Why Things Are Going to Get Much Worse in the Arab World Before They Get Better

This last Wednesday 29th April Saud al-Faisal was retired from his 40 year tenure as foreign minister which started, oddly, five days after his father King Faisal was murdered on 25th March 1975 by his nephew, Faisal bin Musaid. Whoever let the young man into the King’s “open house” session with a gun obviously wanted him dead. Since 1933, the US and the Saudi royal family had been joined at the hip with their Aramco deal – a deal on which the Empire was subsequently built, and which had saved it from British and French machinations to control all the oil fields of the Middle-East, trying to exclude America from the region.

So, although this one isn’t on William Blum’s list of the Empire’s political assassinations, the US must have known about the event beforehand. The problem with King Faisal, as far as the US was concerned, was that he took seriously the business of retaking Jerusalem for Islam.

He had also, a year earlier, planned and executed the 1974 oil embargo, which had the effect of trebling oil prices, and had backed Sadat in his retaking of Sinai. While it was impossible for the US to put the oil price cat back into the bag, they could at least put royals in charge of Saudi Arabia, who didn’t carry with them the erroneous notion that it was a normal country with a people. As kings came and went Saud al-Faisal pursued the policy that Saudi Arabia was, in fact, an oil company and that the people living there were totally incidental its purpose – a burden to manage. He is succeeded by career diplomat Adel bin Ahmed al-Jubeir, ex-ambassador to the US, whose task it had been after 9/11 to run a massive PR campaign to get the Americans to soften their ire towards Saudi Arabia, redirecting it to other less fortunate Middle-eastern nations.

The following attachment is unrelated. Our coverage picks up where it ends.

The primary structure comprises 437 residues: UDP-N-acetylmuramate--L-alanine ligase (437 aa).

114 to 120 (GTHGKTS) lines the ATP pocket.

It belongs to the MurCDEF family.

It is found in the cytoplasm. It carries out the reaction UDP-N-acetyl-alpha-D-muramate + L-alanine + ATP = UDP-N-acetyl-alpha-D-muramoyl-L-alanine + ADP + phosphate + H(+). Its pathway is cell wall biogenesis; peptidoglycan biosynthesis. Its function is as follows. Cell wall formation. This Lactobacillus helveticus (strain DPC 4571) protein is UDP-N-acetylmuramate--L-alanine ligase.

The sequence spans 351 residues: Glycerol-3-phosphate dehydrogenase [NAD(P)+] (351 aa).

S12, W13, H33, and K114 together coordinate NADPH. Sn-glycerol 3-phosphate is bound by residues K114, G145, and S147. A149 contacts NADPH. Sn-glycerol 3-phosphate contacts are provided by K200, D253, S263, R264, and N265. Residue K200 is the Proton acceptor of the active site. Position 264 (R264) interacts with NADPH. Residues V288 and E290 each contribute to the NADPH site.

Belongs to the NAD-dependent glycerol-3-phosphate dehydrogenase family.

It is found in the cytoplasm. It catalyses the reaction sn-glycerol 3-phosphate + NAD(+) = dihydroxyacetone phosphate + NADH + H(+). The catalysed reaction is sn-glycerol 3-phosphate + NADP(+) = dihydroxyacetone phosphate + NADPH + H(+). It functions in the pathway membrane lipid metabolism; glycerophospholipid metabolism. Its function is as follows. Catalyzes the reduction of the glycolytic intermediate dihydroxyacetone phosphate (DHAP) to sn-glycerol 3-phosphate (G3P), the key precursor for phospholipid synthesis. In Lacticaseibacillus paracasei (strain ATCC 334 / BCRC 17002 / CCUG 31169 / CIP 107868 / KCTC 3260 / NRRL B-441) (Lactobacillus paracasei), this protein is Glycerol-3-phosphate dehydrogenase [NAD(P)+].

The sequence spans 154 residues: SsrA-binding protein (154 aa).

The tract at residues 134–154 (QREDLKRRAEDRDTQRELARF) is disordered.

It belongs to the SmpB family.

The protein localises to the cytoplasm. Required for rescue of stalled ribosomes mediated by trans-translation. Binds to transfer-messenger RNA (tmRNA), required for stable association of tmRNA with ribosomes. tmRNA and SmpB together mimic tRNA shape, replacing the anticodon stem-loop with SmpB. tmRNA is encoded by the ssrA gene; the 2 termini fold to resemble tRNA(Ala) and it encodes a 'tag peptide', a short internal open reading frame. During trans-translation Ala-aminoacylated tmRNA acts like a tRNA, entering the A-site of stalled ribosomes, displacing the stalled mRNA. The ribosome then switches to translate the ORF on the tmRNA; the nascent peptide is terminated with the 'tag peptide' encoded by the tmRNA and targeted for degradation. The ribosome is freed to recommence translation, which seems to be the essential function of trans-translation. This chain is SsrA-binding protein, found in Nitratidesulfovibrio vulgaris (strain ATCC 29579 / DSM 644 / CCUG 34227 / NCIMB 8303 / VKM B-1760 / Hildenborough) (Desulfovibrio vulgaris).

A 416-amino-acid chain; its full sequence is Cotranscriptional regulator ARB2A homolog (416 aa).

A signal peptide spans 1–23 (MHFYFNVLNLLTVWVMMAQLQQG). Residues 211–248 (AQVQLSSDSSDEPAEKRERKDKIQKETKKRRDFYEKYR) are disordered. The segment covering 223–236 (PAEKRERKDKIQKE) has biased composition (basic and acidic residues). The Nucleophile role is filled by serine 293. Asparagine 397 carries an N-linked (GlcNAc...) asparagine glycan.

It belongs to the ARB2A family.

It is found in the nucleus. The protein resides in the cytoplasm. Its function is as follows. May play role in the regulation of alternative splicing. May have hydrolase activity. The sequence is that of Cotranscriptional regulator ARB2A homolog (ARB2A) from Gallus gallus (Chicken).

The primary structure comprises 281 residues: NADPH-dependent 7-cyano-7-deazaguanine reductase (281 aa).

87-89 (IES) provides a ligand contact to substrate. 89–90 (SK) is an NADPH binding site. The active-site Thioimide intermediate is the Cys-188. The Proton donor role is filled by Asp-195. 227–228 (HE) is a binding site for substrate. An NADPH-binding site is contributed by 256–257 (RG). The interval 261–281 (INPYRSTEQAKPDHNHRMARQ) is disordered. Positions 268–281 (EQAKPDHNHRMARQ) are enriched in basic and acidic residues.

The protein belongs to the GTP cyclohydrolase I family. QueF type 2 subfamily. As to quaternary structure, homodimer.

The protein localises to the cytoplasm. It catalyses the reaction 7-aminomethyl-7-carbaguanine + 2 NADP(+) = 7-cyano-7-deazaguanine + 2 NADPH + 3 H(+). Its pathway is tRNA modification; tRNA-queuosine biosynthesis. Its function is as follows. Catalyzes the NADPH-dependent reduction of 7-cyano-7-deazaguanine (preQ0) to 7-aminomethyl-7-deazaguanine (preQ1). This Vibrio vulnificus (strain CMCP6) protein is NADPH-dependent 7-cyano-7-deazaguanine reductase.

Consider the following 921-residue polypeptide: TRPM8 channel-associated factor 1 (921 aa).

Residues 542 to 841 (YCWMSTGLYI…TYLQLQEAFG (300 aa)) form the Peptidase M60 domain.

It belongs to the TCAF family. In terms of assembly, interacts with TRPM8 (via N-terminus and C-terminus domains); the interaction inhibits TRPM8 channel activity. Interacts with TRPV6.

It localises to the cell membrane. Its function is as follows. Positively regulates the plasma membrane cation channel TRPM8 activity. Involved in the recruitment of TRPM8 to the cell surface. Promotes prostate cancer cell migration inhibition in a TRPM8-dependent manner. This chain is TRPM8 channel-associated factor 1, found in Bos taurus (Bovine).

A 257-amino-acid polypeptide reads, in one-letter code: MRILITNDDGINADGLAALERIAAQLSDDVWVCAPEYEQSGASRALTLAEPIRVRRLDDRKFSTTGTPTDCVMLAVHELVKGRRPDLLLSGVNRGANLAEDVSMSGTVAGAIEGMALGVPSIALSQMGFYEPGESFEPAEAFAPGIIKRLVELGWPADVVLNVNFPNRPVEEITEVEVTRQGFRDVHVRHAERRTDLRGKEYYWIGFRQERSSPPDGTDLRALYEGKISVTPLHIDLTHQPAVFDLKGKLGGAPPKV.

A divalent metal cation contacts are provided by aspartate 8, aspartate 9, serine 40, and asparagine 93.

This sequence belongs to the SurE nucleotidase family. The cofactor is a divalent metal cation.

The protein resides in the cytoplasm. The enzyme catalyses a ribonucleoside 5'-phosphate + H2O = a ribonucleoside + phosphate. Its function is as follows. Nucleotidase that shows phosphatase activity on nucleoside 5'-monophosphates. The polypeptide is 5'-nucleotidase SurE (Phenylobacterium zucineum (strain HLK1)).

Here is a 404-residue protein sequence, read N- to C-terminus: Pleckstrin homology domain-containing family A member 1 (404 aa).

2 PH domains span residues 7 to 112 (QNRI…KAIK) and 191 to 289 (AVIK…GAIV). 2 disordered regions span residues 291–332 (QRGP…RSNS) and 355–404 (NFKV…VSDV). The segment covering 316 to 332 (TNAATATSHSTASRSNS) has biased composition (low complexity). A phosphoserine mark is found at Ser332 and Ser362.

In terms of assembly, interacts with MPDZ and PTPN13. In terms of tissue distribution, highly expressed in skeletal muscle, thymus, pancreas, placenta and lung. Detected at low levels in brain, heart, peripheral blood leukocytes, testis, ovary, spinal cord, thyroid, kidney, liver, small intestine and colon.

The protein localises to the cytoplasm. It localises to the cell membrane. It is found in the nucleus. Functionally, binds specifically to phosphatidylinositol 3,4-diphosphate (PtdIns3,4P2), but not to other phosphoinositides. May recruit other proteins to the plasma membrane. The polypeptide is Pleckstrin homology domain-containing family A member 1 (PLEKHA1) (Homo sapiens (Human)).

Al-Jubeir will be tightly controlled by the group around King Salman and his 34-year old son Mohamed. Having foiled a plot to section Salman and prevent his accession to the throne upon the death of the old King Abdulla, who died on 23rd January, Salman and his sons are now in the process of consolidating power. The idea of the plotters (Abu Dhabi, the Egyptian military, King Abdulla’s son Mutaib, Bandar bin Sultan, and ex-secretary to the court Khalid al-Tuwaijri), had been for the very last of the old generation, Muqrin bin Abdulaziz, then deputy crown prince, to become crown prince and effective ruler, and for Abdulla’s son Mutaib to become deputy crown prince and eventually, under their control, to take over from Muqrin. As it was, the plot failed, Salman became fully-fledged ruler, Muqrin became crown prince, and Salman’s close ally, Mohamed bin Nayef bin Abdelaziz became deputy crown prince.

Also last Wednesday, along with the Saud al-Feisal retirement, Muqrin bin Abdulaziz was retired from the crown princeship, to which position Mohamed bin Nayef bin Abdelaziz was promoted. Unsurprisingly, Salman’s son Mohamed takes over the deputy crown princeship. Having been appointed as Secretary to the Court, Mohamed bin Salman, a lawyer by training, is already effectively prime minister, as well as being defence minister, overseeing the Yemen War, and economic supremo, as president of the all-new all-encompassing “Council for Economic Affairs”. Mohamed’s brother Abdulaziz bin Salman had become Deputy Petroleum Minister with his father’s accession to the throne, and will soon succeed the ageing Ali bin Ibrahim al-Naimi in the top job.